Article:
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Middle-Market Financing: Steady in the Face of Volatility

  • By John Hintze
  • Published: 2/3/2016
cashpile100sIn today’s topsy-turvy financial world, financing for larger middle-market companies has started to tighten up, in step with their large-cap cousins. More relationship-driven financing for companies with $50 million in EBITDA and below, however, remains readily available for those borrowers, which, facing organic growth challenges, are expressing increasing interest in acquisitions.    

“The financing market for borrowers with EBITDA of $50 million or less is in good shape, and for those at $20 million or less is in excellent shape,” said Ted Koenig, CEO and president of Monroe Capital. “So it will remain a sellers’ market, although it’s hard to predict past the [federal] election” in November.

If only there were sellers


Alas, sellers may be few and far between. Wayne Hunley, EVP at PNC Bank, said that while acquisitions by sponsors were more prevalent in the large-cap market, strategic acquisitions by corporates were up 50 percent in 2015 compared to the year before, and that trend typically trickles down to the middle market. So far, however, that has yet to happen.

“When we talk to clients, they have a desire to do strategic M&A, but we’ve yet to see a follow through” requiring senior debt, Hunley said, adding there’s been a pickup in M&A supported by asset-based loans, which are favored by private equity sponsors seeking more leverage.

According to Hunley, there appears to be a “bit of a waiting game going on,” as middle-market owners stall, in hopes of higher and “unrealistic” price multiples.

“If it’s a well-run middle-market company, the owners always feel they have the option of continuing in the business, and waiting for a more attractive price,” Hunley said.

Given volatility in the market today, rising interest rates, and macro uncertainties such whether the U.S. will enter a recession, they may be waiting a long time. “This environment of economic uncertainty affects buyers, and the expectations of sellers are high. We don’t see that changing, so it’s hard to see many transactions coming to fruition,” Hunley said.

Sellers’ lack of urgency to pursue acquisitions appears to jive with the findings of a survey conducted last year by the National Center for the Middle Market (NCMM) and the Milken Institute, which found an uptick in 4Q 2015 compared to 1Q in the number of middle-market respondents saying they are carrying less debt than a year ago—33 percent compared to 30 percent.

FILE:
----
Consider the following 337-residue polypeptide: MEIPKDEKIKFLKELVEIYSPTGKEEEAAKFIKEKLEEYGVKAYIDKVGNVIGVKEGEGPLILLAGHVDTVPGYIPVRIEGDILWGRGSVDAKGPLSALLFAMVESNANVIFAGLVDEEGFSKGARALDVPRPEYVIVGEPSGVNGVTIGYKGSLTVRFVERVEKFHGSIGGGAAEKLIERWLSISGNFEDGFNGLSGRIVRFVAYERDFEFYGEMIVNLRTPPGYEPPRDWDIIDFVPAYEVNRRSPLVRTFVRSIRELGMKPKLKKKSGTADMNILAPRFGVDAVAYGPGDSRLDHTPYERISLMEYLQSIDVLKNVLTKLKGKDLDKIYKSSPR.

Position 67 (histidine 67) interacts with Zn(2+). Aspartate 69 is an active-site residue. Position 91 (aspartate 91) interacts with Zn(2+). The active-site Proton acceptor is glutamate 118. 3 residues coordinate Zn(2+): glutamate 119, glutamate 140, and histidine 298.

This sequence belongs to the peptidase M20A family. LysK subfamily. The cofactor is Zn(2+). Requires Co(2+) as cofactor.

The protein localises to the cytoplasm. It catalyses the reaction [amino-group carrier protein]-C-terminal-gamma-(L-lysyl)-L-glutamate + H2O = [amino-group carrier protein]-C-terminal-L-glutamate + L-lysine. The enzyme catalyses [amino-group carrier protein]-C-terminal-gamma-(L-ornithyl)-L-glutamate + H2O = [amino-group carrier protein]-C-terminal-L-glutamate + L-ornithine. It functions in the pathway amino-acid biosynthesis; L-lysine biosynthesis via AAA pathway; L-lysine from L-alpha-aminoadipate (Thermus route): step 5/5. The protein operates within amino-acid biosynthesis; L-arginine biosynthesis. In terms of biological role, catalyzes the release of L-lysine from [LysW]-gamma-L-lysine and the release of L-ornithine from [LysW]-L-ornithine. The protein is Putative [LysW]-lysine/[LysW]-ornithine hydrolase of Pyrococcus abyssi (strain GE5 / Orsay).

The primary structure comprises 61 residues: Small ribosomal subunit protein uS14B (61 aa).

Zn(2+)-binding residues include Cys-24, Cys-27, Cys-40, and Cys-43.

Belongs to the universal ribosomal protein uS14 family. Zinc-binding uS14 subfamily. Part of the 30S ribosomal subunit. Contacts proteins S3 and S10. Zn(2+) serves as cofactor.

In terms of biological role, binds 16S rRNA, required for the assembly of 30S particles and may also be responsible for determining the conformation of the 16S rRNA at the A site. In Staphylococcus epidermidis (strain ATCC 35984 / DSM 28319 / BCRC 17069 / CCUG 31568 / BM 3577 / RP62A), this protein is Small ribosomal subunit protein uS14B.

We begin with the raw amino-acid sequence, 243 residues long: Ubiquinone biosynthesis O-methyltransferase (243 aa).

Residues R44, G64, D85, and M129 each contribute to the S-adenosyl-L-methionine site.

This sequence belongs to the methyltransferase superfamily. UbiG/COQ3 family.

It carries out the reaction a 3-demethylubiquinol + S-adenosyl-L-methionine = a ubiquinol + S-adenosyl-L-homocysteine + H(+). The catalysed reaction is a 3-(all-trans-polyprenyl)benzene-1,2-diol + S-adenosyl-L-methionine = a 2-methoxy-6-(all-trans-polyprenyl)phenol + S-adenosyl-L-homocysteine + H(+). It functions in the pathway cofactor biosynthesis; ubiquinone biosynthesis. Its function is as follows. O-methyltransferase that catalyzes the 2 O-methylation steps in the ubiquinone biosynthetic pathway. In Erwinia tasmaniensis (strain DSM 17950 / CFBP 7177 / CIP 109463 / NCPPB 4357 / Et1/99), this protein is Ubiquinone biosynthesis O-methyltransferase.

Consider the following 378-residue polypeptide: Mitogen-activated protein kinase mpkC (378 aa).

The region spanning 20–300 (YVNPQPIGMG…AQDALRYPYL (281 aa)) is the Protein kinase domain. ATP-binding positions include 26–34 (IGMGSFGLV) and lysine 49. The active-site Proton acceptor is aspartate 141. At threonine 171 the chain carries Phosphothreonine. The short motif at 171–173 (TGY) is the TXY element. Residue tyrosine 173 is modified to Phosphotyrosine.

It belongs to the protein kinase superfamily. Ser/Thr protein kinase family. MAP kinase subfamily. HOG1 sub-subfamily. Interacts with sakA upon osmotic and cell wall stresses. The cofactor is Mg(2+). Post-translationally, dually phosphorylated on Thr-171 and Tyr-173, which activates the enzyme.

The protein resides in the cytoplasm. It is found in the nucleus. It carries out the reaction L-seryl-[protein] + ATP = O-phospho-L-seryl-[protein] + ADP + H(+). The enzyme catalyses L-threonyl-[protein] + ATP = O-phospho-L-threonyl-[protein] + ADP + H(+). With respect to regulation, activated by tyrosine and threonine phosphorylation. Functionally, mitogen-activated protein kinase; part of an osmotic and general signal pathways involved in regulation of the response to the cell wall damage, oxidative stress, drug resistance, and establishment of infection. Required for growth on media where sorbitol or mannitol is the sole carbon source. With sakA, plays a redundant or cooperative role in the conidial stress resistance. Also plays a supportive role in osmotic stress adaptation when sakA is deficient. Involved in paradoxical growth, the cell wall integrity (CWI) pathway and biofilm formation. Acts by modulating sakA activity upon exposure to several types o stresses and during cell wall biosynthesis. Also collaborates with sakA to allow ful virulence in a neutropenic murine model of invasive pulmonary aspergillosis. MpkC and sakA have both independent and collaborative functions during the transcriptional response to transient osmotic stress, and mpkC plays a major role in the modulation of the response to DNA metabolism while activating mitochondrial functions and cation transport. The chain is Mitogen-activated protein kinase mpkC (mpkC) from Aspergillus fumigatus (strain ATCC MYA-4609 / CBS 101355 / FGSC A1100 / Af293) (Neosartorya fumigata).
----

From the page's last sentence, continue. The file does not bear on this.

“So the number of companies saying they’re carrying less debt has increased, suggesting they’re paying it down,” said Tom Stewart, executive director for the NCMM.

Less debt means less of a cache to pursue acquisition opportunities. Nevertheless, 16 percent of respondents said in 4Q they were likely to make an acquisition this year, the same percentage as 1Q. The percentage of companies saying they were likely to take on new debt also held steady, at 16 percent, although that percentage increased to 23 percent for companies with $100 million in revenue and up. The percentage of companies saying in 4Q they had somewhat easy or very easy access to capital was 41 percent, approximately the same as 1Q, while 19 percent said it was extremely or somewhat difficult, and 39 percent said it was neither difficult nor easy.

Middle-market outlook for 2016


Middle-market companies looking for financing will likely find eager lenders in 2016. Organic growth, however, has been stunted, with slow-growing economies around the world, plenty of financial and economic uncertainty, and the M&A outlook appearing muted. Nevertheless, private equity firms such as Carlyle and Silver Lake, which typically acquire larger companies, have become increasingly active in the middle-market sector as they search for better value. And middle-market private equity firms have raised $500 billion that’s now sitting on the sideline, according to Koenig, that they’re eager to put to work. So factors are in place to ignite more activity.

In addition, Hunley noted, oil prices and interest rates are at record lows (even despite the Federal Reserve’s December rate increase). Those factors, however, may be outweighed by less positive ones, such as volatile commodity prices and credit markets, global economic developments and a lack of visibility into China. “There’s just an atmosphere of uncertainty,” Hunley said.

A longer version of this article will appear in an upcoming edition of AFP Exchange.
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